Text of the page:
Kenneth Irons

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Kenneth Irons
Publication information
Publisher Image Comics/Top Cow
First appearance Cyblade/Shi: The Battle for Independents (1995)[1]

Kenneth Irons is a fictional comic book supervillain. He is depicted as the person behind nearly every evil deed in the Top Cow series Witchblade.[2][3][4]

Fictional character biography[edit]

Irons is the head of Irons International, businessman of the year of Fortune magazine and one of the ten richest men in the world. He made his fortune though drug trafficking, prostitution, slavery, and the arms industry. His one obsession is the Witchblade.

Irons was born in the mid-to-late 12th century during the reign of King Richard I and served as a leader of the Templar Knights in the Third Crusade. He and his son Gerard, along with a group of other Knights, made their way into a holy place where they found and drank from the Holy Grail, making them immortal.

In the late 19th century while on an archaeological dig in Greece, Irons discovered the Witchblade gauntlet and became obsessed with controlling the Witchblade and/or its host. When Sara Pezzini became the Witchblade's host, Irons turned his attention to her. His ambition came to an end when he was shot and killed by Sara's captain Joe Siry after Ian Nottingham and Excalibur stripped Irons immortality away from him.He also has a son named Geraun Irons who follows in his father's footsteps and recently returned from the Deaed to antagonize Sara again.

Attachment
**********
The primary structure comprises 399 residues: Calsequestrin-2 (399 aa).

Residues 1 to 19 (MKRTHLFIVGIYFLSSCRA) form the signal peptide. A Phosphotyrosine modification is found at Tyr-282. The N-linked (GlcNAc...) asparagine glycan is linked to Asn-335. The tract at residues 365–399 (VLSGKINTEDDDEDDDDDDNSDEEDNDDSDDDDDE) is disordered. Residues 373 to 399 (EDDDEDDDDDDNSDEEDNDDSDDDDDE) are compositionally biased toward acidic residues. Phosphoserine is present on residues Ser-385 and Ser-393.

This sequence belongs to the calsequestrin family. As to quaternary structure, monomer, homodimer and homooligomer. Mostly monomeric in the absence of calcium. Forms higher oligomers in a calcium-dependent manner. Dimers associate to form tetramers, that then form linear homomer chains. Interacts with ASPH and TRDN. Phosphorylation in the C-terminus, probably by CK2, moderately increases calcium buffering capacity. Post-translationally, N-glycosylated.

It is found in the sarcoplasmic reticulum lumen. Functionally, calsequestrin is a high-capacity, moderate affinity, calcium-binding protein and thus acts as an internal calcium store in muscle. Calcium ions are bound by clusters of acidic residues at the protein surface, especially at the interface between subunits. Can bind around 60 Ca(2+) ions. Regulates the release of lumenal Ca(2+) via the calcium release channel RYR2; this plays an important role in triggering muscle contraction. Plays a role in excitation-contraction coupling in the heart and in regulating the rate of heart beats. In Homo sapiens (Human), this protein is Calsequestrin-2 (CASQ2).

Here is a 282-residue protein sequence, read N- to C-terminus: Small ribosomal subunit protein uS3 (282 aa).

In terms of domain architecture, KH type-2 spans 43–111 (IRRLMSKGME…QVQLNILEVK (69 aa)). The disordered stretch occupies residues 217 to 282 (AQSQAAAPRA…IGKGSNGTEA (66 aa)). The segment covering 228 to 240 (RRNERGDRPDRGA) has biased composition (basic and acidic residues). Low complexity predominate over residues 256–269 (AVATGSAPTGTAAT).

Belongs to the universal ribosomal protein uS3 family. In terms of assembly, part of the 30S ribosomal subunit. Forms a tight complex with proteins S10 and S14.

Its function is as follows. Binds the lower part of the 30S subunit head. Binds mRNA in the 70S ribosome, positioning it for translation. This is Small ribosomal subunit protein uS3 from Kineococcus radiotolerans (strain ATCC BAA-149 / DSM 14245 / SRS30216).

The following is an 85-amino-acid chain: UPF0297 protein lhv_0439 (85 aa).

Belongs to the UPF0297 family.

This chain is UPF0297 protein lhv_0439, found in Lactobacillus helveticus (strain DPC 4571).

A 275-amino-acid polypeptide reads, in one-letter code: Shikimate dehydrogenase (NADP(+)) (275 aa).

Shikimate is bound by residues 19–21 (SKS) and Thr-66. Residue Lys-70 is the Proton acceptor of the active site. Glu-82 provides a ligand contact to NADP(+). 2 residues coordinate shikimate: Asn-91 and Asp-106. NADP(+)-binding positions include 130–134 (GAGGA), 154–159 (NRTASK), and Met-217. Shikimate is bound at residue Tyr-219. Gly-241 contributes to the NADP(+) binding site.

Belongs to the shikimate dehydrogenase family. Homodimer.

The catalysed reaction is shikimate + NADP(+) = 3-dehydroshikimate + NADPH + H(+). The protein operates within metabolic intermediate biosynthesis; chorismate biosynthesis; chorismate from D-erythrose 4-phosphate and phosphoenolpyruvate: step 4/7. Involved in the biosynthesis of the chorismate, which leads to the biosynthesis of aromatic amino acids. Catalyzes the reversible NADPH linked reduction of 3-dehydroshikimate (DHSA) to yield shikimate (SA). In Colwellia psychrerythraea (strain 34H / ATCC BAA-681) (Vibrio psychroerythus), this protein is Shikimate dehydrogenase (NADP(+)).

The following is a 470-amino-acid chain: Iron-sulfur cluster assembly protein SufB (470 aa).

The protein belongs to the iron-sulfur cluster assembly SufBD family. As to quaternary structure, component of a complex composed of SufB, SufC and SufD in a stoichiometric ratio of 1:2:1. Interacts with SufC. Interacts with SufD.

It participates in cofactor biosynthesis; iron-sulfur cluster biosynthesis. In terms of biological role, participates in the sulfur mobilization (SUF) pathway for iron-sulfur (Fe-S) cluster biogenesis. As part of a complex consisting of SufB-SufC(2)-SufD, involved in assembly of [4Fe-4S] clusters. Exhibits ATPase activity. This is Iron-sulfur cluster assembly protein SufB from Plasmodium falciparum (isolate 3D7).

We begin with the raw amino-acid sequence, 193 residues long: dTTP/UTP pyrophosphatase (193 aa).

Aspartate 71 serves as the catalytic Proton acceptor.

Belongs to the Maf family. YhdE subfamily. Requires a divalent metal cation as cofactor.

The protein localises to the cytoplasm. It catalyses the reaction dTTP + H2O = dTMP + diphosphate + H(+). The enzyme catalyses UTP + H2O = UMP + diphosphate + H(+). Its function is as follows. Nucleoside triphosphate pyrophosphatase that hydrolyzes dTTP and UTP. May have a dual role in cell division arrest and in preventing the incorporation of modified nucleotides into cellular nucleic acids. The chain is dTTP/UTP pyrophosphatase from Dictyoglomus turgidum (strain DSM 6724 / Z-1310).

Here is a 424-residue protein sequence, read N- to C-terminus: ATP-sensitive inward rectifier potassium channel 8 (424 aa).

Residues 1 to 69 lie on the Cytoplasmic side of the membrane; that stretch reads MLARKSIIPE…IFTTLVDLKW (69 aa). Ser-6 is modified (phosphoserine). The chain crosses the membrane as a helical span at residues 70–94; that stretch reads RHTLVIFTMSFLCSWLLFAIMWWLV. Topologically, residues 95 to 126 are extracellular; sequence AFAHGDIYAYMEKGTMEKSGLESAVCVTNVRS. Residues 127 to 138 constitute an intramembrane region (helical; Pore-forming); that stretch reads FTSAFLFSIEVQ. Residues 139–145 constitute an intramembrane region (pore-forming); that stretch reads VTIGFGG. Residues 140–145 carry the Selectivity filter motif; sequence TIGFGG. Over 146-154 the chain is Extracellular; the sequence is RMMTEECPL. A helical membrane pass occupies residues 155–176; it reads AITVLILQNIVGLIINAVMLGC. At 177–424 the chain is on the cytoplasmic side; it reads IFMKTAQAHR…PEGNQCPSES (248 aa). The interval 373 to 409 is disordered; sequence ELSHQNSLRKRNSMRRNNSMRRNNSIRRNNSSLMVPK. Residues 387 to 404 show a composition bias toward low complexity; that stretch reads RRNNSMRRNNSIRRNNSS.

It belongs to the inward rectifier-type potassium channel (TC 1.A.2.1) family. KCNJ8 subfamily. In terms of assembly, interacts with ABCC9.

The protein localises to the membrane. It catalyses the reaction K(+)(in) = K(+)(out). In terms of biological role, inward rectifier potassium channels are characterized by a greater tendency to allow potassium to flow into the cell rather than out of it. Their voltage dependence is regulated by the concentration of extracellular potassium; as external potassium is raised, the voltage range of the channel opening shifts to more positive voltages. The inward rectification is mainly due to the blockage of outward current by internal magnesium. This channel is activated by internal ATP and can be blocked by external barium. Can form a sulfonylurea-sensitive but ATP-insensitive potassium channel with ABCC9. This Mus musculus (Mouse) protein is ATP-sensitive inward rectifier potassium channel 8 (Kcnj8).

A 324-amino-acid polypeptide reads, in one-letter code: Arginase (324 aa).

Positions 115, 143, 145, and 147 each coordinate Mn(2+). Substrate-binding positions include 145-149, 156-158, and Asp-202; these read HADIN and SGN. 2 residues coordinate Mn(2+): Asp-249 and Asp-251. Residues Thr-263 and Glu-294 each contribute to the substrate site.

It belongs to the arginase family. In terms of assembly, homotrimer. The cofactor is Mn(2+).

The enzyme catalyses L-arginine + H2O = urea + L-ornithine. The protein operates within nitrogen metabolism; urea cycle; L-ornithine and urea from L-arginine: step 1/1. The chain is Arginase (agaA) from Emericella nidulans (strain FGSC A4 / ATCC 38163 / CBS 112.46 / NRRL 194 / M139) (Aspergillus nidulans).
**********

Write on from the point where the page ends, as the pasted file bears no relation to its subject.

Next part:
Powers and abilities[edit]

After drinking from the Holy Grail, Irons became immortal and stopped aging. Irons possessed knowledge of magic spells and could also feel or sense magical energy. Irons was also a skilled swordsmanship and fighter due to his experiences with the Templar Knights. Iron's most potent weapons were his centuries of experience, his vast economic resources, and his influence over powerful underground organizations such as the Mafia and Yakuza.

In other media[edit]

Irons served as the main villain of the 2001-2002 live-action Witchblade television series.


  1. ^ Conroy, Mike (2004). 500 Comicbook Villains. London: Collins & Brown. p. 68. ISBN 9781843402053. 
  2. ^ "Comics2Film: 1026889200". Comic Book Resources. Retrieved 2015-01-17. 
  3. ^ Terrace, Vincent (2002). Crime Fighting Heroes of Television: Over 10,000 Facts from 151 Shows, 1949-2001. Jefferson, North Carolina: McFarland & Company, Inc., Publishers. pp. 193–195. ISBN 0786484454. 
  4. ^ O'Reilly, Julie D. (2013). Bewitched Again: Supernaturally Powerful Women on Television, 1996-2011. Jefferson, North Carolina: McFarland & Company, Inc., Publishers. pp. 104–105. ISBN 9781476601618.